Keyt’s Technology Rule Number 1

Learn to use your software so you can teach others how to use it. If you cannot use your software you will be dependent on third parties (to whom you will pay a lot of money) for your productivity and profitability. These third parties include consultants, but also include secretaries. Every time you get a new secretary you must hope he or she knows how to use your software because if not, there will probably not be anybody in the firm who can teach the secretary how to use the software beyond a basic entry level. See Keyt’s Technology Rule Number 3. In 1986, a lawyer friend who also used CMS billing software that I used called and said that his billing clerk told him that CMS did not have the capability of printing a list of the names and addresses of all clients. Of course it did, but the billing clerk was not sufficiently knowledgeable about CMS to know how to use all of its features. This leads me to the second rule of technology.

Keyt’s Technology Rule Number 2

Everybody needs a good contact management program. There is no better way to collect, retain, find and access information about ANYTHING than within a good contact management program. For example, I have a contact in Time Matters for each of my cars. If I go to the record for a particular car, I can find every important fact about that car such as copies of the title, the registration, every invoice for maintenance and description of the work done. Create a record in your contact management program for everything that is or may be important and then collect all information and documents pertaining to that item within its record

Keyt’s Technology Rule Number 3

Most people will only take the time to learn the bare minimum necessary to use a software program. Word is the most popular word processing program, but I have rarely met anybody who knows more than the basics, i.e., how to save and print a document. You may think you do not fit this description, but if you do not understand and use styles when you use Word you are a bare minimum Word user. Almost all of the lawyers and legal secretaries I have ever known are bare minimum users of Word and every other software program they use. To become an expert at any software program requires time and effort and maybe even reading the manual. Have you ever studied the manual for any software you use in your law practice? Few lawyers have the time or the inclination to learn software. When my large law firm converted from WordPerfect 5.2 for DOS to Word 97 for Windows in 1998, all lawyers and legal assistants were given three hours of Word training and all secretaries were given 20 hours of Word training. I was one of only a few lawyers in the firm who took the 20 hour class instead of working 20 billable hours. Although the class was a good introduction to Word, I did not learn enough to become a Word expert. Being a Word expert was of paramount importance to me because since 1980, I made my living as a writer of legal documents. My word processor software is the tool I use to make my documents. I must always be an expert in using my word processor. I purchased “Word 97 for Law Firms” and studied it. Because I devoted a lot of time initially to learning Word, I became a true Word expert in thirty days. I modified my word processing habits to conform to the way Word worked and made a series of useful macros that I use to this day. Everybody else in the firm pulled their hair out for months because changing from WordPerfect 5.2 for DOS to Word 97 for Windows is a nightmare unless you understand Word 97 and how to make the conversion.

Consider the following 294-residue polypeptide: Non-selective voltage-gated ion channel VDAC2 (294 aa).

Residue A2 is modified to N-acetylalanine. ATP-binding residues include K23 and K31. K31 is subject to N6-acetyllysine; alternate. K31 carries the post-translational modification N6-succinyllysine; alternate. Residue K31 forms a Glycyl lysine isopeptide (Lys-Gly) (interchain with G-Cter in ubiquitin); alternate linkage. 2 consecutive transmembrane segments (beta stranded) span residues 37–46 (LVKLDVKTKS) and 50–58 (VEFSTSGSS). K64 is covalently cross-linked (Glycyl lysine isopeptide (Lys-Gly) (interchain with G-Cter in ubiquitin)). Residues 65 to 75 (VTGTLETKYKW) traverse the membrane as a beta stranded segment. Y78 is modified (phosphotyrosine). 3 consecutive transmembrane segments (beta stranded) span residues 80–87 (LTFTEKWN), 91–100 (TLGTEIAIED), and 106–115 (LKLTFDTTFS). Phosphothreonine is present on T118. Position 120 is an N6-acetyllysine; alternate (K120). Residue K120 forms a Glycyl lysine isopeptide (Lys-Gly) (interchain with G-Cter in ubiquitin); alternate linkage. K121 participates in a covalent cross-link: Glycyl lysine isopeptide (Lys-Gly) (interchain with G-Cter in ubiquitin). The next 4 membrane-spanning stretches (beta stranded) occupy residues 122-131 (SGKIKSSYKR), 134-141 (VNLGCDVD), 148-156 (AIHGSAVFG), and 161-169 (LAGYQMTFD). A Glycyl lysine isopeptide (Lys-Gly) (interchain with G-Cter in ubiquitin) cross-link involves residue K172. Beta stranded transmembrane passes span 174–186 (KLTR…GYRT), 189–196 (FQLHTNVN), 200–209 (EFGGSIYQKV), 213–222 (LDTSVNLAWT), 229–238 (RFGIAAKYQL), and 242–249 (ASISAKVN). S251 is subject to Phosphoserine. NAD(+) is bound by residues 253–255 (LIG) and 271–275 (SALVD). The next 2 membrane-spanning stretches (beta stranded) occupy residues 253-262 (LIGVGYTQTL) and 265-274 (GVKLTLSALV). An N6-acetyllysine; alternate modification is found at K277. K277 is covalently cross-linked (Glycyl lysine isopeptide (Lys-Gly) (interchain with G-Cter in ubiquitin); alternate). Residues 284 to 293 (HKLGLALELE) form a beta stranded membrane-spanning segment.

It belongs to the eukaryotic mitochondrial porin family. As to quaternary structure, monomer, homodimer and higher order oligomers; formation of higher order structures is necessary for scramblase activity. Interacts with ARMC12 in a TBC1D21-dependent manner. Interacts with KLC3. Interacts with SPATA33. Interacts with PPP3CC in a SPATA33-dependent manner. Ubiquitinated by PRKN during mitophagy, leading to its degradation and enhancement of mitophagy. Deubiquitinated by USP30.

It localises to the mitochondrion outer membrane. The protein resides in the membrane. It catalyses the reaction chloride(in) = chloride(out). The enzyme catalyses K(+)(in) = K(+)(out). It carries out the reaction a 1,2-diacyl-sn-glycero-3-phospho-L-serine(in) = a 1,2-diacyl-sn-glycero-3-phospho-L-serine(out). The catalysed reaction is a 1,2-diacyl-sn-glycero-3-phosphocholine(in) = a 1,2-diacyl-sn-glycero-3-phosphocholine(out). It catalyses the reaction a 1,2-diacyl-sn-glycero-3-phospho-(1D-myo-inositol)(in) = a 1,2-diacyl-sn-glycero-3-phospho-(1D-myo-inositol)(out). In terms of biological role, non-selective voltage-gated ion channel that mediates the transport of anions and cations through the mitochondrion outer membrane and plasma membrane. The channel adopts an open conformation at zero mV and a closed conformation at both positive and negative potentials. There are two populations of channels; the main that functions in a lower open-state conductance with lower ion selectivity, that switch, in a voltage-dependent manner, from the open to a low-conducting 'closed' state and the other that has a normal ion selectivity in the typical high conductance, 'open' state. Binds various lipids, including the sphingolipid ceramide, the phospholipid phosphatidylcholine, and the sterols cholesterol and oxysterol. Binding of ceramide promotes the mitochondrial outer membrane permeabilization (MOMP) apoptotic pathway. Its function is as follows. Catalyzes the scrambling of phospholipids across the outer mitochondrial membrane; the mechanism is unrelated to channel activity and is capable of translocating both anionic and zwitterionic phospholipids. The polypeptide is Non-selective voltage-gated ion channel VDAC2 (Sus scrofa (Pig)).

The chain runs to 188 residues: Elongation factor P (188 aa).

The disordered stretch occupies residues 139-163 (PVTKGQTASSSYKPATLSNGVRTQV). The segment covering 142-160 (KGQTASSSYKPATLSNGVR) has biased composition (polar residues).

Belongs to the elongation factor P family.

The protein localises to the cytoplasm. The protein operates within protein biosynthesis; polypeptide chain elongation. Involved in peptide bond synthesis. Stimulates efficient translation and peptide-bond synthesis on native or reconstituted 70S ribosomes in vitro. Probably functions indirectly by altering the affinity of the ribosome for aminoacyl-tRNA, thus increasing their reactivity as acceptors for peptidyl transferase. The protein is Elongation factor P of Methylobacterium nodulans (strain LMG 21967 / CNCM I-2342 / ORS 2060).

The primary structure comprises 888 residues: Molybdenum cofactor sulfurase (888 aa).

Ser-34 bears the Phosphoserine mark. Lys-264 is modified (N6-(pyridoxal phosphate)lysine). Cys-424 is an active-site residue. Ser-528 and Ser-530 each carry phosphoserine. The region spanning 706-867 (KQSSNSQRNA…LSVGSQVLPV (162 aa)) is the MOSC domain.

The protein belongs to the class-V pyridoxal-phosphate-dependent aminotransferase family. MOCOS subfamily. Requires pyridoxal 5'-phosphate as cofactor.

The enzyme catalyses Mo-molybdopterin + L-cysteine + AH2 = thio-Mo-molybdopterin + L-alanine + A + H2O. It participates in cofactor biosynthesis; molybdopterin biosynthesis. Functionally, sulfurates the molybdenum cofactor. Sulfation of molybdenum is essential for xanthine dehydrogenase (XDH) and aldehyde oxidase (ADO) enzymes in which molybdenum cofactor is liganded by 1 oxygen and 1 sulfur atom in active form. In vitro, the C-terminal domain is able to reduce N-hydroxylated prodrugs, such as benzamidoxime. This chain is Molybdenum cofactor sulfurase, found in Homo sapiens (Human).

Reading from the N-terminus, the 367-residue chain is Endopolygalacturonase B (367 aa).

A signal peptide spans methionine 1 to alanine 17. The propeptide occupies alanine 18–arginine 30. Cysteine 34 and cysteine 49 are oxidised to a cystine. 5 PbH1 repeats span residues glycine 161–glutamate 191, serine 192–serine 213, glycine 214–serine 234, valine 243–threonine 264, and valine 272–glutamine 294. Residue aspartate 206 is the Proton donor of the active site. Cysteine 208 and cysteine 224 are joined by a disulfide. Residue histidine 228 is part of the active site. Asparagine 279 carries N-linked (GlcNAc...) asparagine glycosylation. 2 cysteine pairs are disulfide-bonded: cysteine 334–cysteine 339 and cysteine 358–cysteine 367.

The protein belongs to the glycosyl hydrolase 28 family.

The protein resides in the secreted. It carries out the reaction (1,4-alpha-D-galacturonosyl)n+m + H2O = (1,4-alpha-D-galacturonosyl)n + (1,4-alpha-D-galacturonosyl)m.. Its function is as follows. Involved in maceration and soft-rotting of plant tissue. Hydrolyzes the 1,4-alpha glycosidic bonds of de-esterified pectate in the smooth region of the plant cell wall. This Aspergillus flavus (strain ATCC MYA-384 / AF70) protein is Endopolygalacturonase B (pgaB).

Keyt’s Technology Rule Number 4

If you build a website or blog they will not come.  Yes your law firm needs a website or blog or both, but do not expect that it will get much traffic initially.  Content is king.  A lot of good original content is what results in high search engine rankings which in turn send visitors to your website or blog.  It takes time to create content so the sooner your law firm starts adding content the sooner it will get high search engine rankings.  Without content your website/blog is nothing more than an electronic firm brochure that will not bring traffic to your website.  Make a commitment to yourself and keep it that you set aside time every day or week to create original content.  Your goal should be to add a minimum of 50 – 100 original articles a year to your site.  In ten years your site would have 500 or 1,000 articles.  Getting traffic to your site is a long term goal.

Keyt’s Technology Rule Number 5

I call this the Website Content Equation.  It is the website formula for making more money.  The equation is:

more blog posts or website articles = more website content = higher search engine rankings = higher web traffic = more new clients = more revenue